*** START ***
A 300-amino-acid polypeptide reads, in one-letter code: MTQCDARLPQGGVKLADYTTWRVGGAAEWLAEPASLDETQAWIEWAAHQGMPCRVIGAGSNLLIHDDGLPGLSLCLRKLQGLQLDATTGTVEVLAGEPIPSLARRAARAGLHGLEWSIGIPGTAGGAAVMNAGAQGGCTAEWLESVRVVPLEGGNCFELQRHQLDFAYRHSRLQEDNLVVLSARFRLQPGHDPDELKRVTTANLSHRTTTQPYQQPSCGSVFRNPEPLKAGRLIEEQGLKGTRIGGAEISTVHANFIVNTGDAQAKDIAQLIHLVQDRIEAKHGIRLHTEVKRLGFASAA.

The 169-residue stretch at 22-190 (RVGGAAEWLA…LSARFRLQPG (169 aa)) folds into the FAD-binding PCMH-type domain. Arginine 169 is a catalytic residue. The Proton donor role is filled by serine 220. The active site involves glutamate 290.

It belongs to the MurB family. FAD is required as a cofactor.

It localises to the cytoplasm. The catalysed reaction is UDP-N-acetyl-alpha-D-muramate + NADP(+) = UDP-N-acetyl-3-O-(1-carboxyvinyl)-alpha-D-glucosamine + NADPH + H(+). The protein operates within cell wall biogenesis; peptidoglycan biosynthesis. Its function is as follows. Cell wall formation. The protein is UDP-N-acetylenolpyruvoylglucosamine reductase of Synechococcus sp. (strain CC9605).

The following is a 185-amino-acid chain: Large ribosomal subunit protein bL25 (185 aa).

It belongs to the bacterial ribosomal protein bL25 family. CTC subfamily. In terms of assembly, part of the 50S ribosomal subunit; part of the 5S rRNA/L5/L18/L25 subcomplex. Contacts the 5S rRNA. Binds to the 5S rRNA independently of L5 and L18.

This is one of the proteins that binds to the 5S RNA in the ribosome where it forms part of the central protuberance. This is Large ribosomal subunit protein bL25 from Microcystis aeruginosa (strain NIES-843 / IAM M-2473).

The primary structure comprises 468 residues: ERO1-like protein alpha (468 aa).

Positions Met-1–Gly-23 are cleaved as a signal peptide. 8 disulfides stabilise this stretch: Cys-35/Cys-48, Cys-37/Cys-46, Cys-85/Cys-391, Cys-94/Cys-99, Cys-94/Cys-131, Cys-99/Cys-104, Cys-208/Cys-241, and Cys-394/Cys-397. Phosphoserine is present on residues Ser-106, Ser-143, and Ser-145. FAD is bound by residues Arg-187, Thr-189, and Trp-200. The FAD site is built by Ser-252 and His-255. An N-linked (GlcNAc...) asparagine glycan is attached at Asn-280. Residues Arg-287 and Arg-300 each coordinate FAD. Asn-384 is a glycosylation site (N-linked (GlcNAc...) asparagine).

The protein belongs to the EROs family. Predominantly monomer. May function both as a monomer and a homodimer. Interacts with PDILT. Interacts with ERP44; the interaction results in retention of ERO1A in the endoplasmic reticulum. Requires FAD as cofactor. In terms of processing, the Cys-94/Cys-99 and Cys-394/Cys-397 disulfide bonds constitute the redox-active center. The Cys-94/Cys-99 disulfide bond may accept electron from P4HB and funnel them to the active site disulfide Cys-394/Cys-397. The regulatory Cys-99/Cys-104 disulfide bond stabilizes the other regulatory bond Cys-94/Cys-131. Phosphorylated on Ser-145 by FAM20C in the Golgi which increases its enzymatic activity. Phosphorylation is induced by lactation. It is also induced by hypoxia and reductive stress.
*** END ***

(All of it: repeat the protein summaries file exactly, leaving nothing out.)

A 300-amino-acid polypeptide reads, in one-letter code: MTQCDARLPQGGVKLADYTTWRVGGAAEWLAEPASLDETQAWIEWAAHQGMPCRVIGAGSNLLIHDDGLPGLSLCLRKLQGLQLDATTGTVEVLAGEPIPSLARRAARAGLHGLEWSIGIPGTAGGAAVMNAGAQGGCTAEWLESVRVVPLEGGNCFELQRHQLDFAYRHSRLQEDNLVVLSARFRLQPGHDPDELKRVTTANLSHRTTTQPYQQPSCGSVFRNPEPLKAGRLIEEQGLKGTRIGGAEISTVHANFIVNTGDAQAKDIAQLIHLVQDRIEAKHGIRLHTEVKRLGFASAA.

The 169-residue stretch at 22-190 (RVGGAAEWLA…LSARFRLQPG (169 aa)) folds into the FAD-binding PCMH-type domain. Arginine 169 is a catalytic residue. The Proton donor role is filled by serine 220. The active site involves glutamate 290.

It belongs to the MurB family. FAD is required as a cofactor.

It localises to the cytoplasm. The catalysed reaction is UDP-N-acetyl-alpha-D-muramate + NADP(+) = UDP-N-acetyl-3-O-(1-carboxyvinyl)-alpha-D-glucosamine + NADPH + H(+). The protein operates within cell wall biogenesis; peptidoglycan biosynthesis. Its function is as follows. Cell wall formation. The protein is UDP-N-acetylenolpyruvoylglucosamine reductase of Synechococcus sp. (strain CC9605).

The following is a 185-amino-acid chain: Large ribosomal subunit protein bL25 (185 aa).

It belongs to the bacterial ribosomal protein bL25 family. CTC subfamily. In terms of assembly, part of the 50S ribosomal subunit; part of the 5S rRNA/L5/L18/L25 subcomplex. Contacts the 5S rRNA. Binds to the 5S rRNA independently of L5 and L18.

This is one of the proteins that binds to the 5S RNA in the ribosome where it forms part of the central protuberance. This is Large ribosomal subunit protein bL25 from Microcystis aeruginosa (strain NIES-843 / IAM M-2473).

The primary structure comprises 468 residues: ERO1-like protein alpha (468 aa).

Positions Met-1–Gly-23 are cleaved as a signal peptide. 8 disulfides stabilise this stretch: Cys-35/Cys-48, Cys-37/Cys-46, Cys-85/Cys-391, Cys-94/Cys-99, Cys-94/Cys-131, Cys-99/Cys-104, Cys-208/Cys-241, and Cys-394/Cys-397. Phosphoserine is present on residues Ser-106, Ser-143, and Ser-145. FAD is bound by residues Arg-187, Thr-189, and Trp-200. The FAD site is built by Ser-252 and His-255. An N-linked (GlcNAc...) asparagine glycan is attached at Asn-280. Residues Arg-287 and Arg-300 each coordinate FAD. Asn-384 is a glycosylation site (N-linked (GlcNAc...) asparagine).

The protein belongs to the EROs family. Predominantly monomer. May function both as a monomer and a homodimer. Interacts with PDILT. Interacts with ERP44; the interaction results in retention of ERO1A in the endoplasmic reticulum. Requires FAD as cofactor. In terms of processing, the Cys-94/Cys-99 and Cys-394/Cys-397 disulfide bonds constitute the redox-active center. The Cys-94/Cys-99 disulfide bond may accept electron from P4HB and funnel them to the active site disulfide Cys-394/Cys-397. The regulatory Cys-99/Cys-104 disulfide bond stabilizes the other regulatory bond Cys-94/Cys-131. Phosphorylated on Ser-145 by FAM20C in the Golgi which increases its enzymatic activity. Phosphorylation is induced by lactation. It is also induced by hypoxia and reductive stress.